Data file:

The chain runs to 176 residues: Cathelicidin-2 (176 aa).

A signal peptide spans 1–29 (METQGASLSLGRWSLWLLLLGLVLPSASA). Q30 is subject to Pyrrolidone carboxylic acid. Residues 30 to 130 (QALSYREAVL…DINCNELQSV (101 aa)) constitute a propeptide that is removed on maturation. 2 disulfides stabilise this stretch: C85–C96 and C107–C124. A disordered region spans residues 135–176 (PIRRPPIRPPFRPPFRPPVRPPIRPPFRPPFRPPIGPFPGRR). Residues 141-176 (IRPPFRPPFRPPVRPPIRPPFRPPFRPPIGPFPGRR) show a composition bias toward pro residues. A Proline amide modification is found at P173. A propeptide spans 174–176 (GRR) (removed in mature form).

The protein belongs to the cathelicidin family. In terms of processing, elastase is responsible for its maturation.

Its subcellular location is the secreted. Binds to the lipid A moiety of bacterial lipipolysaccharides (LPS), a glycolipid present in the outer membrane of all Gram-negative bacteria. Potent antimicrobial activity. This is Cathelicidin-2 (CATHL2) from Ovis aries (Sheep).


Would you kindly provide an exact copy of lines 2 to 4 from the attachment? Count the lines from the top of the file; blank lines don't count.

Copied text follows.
A signal peptide spans 1–29 (METQGASLSLGRWSLWLLLLGLVLPSASA). Q30 is subject to Pyrrolidone carboxylic acid. Residues 30 to 130 (QALSYREAVL…DINCNELQSV (101 aa)) constitute a propeptide that is removed on maturation. 2 disulfides stabilise this stretch: C85–C96 and C107–C124. A disordered region spans residues 135–176 (PIRRPPIRPPFRPPFRPPVRPPIRPPFRPPFRPPIGPFPGRR). Residues 141-176 (IRPPFRPPFRPPVRPPIRPPFRPPFRPPIGPFPGRR) show a composition bias toward pro residues. A Proline amide modification is found at P173. A propeptide spans 174–176 (GRR) (removed in mature form).

The protein belongs to the cathelicidin family. In terms of processing, elastase is responsible for its maturation.

Its subcellular location is the secreted. Binds to the lipid A moiety of bacterial lipipolysaccharides (LPS), a glycolipid present in the outer membrane of all Gram-negative bacteria. Potent antimicrobial activity. This is Cathelicidin-2 (CATHL2) from Ovis aries (Sheep).